The gold market struggled overnight as re-opening economic optimism boosted, triggering a surge into global equities as investors exited defensive bets as more risky and aggressive investment shifts took hold. Given the relative length of the market’s defensive structure in bullion hedges and speculative positions, it probably played a part with investors rotating from defensive into a risk-taking mode as Covid-19 case counts have dropped sharply in many European countries, despite many re-opening.
The stock market rally is not a game-changer in itself. Still, the length of the recent gold market builds that was probably sold on the view that bullion is a great defensive strategy for stock market weakness has perhaps caused some to rethink that view. It may have triggered an early gold position exit as the summer stock market rally could extend as investors shift out of growth into cyclical stocks.
But by no means is gold out for the count, given the economic runway is littered with post-Covid-19 potholes and craters.
And despite some encouraging signs from US dollar weakness, gold frankly struggled for traction as the gold inflationistas were dealt a weak hand when deflation came back to Japan when the Nationwide core CPI registered down 0.2% in April, the first deflation since December 2016. The main reason is a sharp 4.7% fall in energy prices.
From a gold and commodity trader perspective, it’s always hard to predict the return of GDP growth and inflation. Still, the unprecedented shock (Corona shock) that hit both demand and supply left the situation more complicated. Nevertheless, this shock is a deflationary event first as loss of aggregate demand through unemployment will be larger than that of total supply, and unemployment could linger for some time.
Re-opening optimism has triggered broad USD capitulation on global lockdown easing and risk sentiment improving (Japan ended its national state of emergency and the UK plans to re-open on June 1st).
Individual themes are very much still in play, including EUR topside since the Franco-German debt agreement, USDCNH and USDHKD spot and forward jitters, GBP movement around Brexit and EU negotiations, and the AUD and NZD strong risk beta correlations.
Asian currencies started the New York morning at session lows versus the dollar. Risk traded well overnight, sentiment improved on individual ASEAN pockets like the KRW on equity inflows and re-opening optimism, but CNH underperformed again. Hong Kong remains a key driver of local risk sentiment, though it looks like the effects are localized in CNH and HKD for now. The HKD curve continues to trade soft as the market awaits further information.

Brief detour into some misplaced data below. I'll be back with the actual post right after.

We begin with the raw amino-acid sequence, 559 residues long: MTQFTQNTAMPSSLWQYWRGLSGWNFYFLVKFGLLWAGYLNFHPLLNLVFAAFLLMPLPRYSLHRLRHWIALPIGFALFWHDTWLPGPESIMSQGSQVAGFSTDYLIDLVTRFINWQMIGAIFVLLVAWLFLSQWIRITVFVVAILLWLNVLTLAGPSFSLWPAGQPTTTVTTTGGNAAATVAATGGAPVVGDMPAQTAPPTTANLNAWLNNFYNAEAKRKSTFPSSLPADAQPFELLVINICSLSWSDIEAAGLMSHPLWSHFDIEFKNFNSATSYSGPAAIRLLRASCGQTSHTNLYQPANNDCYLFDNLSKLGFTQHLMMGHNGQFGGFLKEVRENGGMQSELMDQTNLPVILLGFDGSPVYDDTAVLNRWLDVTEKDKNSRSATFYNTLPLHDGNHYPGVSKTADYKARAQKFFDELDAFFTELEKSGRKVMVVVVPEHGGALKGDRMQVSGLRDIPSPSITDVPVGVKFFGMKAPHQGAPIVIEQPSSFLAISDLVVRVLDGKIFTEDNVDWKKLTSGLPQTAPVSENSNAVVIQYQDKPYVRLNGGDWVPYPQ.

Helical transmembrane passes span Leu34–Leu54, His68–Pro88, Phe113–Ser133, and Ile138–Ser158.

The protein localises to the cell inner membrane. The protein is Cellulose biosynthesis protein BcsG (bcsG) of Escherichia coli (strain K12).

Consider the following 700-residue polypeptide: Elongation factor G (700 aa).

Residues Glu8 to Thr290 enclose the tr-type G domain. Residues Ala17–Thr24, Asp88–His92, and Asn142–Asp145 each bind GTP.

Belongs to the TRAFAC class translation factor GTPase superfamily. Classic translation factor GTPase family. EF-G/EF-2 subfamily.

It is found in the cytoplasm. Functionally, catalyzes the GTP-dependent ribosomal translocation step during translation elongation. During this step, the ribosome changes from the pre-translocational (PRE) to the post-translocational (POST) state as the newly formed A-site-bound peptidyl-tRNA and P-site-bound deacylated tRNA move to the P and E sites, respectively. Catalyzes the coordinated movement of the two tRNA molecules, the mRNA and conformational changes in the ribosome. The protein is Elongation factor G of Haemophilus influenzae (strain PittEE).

Deteriorating US-China relations are a crucial driver of China abandoning its growth target, and trade war risks will continue homing in on Hong Kong in the short term. Even with the dust settling quicker than expect over Hong Kong, FX markets will continue to price in a trade war risk premium in both CNH and HKD which should keep both currencies on the defensive for some time.
The Malaysian Ringgit
The Ringgit is caught between the tug of war of stabilizing oil prices and heightened US-China trade tension. Sadly, the latter will be a significant concern going forward since President Trump has made it clear that his election campaign will be laced with anti-China rhetoric. He and the US administration’s China hawks perceive China was less than transparent in how they handled the coronavirus crisis.
The Australian Dollar
AUDUSD vols are tumbling as S&P futures breakthrough 3000 following an uneventful weekend in Hong Kong. Arguably the levels feel like they are overextended, but trading by feel is a fool's errand.
AUDUSD is trading constructively with firm risk-on sentiment after China attempted to satisfy concerns regarding Hong Kong's judicial autonomy and optimism that preparations to re-open economies are gaining momentum. S&P futures traded above 3000 for the first time since early March. Hang Seng and Nikkei also printed decent gains. The Aussie dollar high beta to US risk appeal wins out all day long in the Axis and Allies war game.
Assuming there’s no imminent second virus wave, the Covid-19 recovery in Europe looks set to be much faster than in the US, aided by a more extensive social safety net. Initiatives such as the Recovery Fund are also boosting sentiment. Bund spreads are narrowing, suggesting that fixed-income investors don’t see the frugal four's opposition as material and equally suitable for the Euro higher.
There’s even evidence supporting the long EURUSD scenario in a sharp reversal in economic data surprises versus the US (currently around all-time lows). Signs from flash PMIs already point to a strong bounce from the lows, more similar to the PMI data mapped by China than the tepid one seen in the US thus far.
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Yields are up, but it was a tale of two divergent tapes in US equity markets; Oil heads lower as dollar strengthens; Gold takes the express elevator down